I don't think that blood quantum should be a basis. But that's just my opinion here. But I will fight for the right of the tribes to make that decision, not the gov.

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            • #7
              I feel sad of this only because it also eventually effects religion as well. You must be a federal native of 1/4 degree or higher to qualify for religious items as well. But it is ultimately the decision of the tribe for those of you who's grandchildren are "adopted" remember that doesn't protect their religious rights or traditions. That is a BIG concern for them to make our ceremonies forbidden to those based on blood levels?

              Comment


              • #8
                Originally posted by WhoMe View Post
                A friend and I were just talking about how many tribes use blood quantum to determine their membership. She said, "tribes that do this are setting themselves up for extinction." Eventually intermarriage will wipe fixed blood quantum out.

                I totally agree with her because under the current blood quantum of my tribal membership, my future grandchildren will not qualify to be members. And this concerns me....

                She said her tribe recently opened up their membership for new members including new babies, people who moved out of state etc. In order to become a member each person seeking enrollment had to answer, historical, cultural and family questions that pertained to their tribe's identity. (For new borns, their parents were asked).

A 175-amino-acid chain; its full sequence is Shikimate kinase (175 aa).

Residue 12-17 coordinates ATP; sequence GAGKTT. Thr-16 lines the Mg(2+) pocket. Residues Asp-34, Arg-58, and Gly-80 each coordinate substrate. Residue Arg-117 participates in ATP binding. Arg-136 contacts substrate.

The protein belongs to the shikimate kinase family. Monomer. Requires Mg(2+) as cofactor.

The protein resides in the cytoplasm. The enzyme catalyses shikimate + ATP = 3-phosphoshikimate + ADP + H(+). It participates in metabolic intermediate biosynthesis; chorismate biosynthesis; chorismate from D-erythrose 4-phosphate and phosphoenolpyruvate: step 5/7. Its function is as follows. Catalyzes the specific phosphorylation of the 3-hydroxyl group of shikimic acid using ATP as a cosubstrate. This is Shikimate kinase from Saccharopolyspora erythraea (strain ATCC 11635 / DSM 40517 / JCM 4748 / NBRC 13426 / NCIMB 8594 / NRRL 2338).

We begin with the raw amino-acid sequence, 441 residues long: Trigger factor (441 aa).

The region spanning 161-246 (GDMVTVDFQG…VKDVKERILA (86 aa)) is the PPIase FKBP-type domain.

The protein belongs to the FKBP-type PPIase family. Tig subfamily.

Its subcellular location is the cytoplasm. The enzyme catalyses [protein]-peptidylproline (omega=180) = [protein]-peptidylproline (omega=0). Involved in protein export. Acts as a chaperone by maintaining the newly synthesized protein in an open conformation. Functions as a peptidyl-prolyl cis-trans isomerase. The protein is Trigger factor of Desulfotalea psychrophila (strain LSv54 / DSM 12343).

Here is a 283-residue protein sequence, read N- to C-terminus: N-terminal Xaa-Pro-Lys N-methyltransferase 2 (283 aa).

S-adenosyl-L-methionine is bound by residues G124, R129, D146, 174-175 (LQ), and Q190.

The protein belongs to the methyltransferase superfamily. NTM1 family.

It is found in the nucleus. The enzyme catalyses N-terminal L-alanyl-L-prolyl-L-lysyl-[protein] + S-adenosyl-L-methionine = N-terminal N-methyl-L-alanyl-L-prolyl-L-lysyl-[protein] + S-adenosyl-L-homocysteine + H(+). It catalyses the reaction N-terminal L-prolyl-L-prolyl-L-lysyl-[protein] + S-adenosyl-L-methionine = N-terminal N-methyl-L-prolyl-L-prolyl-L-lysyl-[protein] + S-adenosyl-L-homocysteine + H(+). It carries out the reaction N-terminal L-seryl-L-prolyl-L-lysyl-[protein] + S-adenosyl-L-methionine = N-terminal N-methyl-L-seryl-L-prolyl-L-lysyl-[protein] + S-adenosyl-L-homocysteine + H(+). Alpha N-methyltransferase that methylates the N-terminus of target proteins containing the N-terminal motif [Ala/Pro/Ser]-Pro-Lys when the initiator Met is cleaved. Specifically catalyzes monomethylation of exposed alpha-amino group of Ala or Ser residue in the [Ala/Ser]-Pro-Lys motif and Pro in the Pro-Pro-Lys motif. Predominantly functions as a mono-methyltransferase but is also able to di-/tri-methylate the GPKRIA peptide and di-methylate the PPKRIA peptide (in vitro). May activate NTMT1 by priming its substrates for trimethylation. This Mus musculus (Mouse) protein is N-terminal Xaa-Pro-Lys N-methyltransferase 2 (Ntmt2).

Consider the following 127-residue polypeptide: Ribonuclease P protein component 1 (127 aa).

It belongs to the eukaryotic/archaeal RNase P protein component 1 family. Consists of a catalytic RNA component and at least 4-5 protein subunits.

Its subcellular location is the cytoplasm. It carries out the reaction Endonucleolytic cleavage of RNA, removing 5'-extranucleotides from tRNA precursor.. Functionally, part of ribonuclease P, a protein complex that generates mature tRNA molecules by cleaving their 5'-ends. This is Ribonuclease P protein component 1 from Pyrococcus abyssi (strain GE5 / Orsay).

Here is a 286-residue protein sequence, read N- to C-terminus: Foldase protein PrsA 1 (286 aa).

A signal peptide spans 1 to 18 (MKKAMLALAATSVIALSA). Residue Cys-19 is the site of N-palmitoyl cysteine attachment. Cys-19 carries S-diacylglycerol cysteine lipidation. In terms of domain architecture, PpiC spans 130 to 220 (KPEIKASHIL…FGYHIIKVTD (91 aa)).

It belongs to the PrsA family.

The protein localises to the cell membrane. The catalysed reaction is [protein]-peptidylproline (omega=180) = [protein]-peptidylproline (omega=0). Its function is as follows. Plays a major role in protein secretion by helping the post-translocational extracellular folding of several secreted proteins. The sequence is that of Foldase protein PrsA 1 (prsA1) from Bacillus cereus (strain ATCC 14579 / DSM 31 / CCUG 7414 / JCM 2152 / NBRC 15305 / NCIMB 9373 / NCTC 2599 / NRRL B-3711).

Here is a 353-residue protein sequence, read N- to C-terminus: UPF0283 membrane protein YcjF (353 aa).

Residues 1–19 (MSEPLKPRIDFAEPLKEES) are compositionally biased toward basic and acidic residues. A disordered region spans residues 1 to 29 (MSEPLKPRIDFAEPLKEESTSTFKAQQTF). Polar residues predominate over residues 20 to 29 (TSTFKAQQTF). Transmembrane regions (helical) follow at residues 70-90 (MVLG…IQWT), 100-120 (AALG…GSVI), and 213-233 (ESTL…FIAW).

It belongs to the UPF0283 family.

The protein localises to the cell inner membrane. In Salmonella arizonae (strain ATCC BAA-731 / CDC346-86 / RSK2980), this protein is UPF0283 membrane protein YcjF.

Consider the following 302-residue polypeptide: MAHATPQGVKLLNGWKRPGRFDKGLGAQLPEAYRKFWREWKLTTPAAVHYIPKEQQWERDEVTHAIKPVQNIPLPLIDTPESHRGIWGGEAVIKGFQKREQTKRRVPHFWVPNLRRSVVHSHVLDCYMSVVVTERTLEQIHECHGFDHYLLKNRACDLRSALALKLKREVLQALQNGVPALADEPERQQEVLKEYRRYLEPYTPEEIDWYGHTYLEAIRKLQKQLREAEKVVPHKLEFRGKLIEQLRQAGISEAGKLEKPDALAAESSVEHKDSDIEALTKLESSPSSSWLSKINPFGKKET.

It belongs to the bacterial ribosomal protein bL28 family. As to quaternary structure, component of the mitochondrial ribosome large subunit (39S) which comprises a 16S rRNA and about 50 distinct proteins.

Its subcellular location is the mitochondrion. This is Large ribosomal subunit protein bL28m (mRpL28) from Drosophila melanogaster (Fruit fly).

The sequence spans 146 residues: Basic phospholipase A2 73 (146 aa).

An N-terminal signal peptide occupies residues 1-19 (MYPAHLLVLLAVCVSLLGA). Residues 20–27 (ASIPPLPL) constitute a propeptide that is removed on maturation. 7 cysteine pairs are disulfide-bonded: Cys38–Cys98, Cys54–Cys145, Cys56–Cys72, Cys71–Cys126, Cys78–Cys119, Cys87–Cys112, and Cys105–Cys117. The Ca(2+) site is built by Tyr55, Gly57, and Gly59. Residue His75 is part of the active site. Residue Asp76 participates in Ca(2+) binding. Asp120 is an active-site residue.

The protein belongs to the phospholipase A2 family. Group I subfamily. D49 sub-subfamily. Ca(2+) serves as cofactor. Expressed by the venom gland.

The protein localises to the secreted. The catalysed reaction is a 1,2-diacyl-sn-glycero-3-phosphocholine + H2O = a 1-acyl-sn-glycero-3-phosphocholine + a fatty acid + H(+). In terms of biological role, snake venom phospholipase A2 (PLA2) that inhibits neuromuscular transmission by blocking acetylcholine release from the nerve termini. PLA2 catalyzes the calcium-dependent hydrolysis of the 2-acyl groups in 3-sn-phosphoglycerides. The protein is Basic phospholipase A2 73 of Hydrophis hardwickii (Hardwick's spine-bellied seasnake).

It was this tribes belief that if they were connected to their community roots, they would know the answers to their questions. Individuals who moved away and did not maintain any connection to their tribal community were not able to answer the questions and refused membership - regardless of blood quantum.

                WOW!!!


                Is this an idea of the future that more tribe's should adopt?

                Will blood quantum, if maintained, make tribes extinct???? Should blood quantum, as the principle criteria for membership, be abandoned?

                For those of you who are not Cherokee, where is this current criteria going to put your future great, grandchildren???


                Whatcha' think?
                Wow, where's Zeke when you need him? LOL

                Zeke and I discussed this about a year ago. I totally understand Zeke's position regarding blood quantum and agree with him, those tribes who abide by a (1/4) blood quantums have set themselves up for extinction.

                What criteria could a tribe put into effect to determine enrollment OTHER than blood quantum??

                .
                Traditions.....keep them and keep them sacred!

                I am NOT Indian. I have never been to India, nor has any of my family before me! I have met these people from India, of whom you speak, and I am nothing like them. Why do you call me an Indian?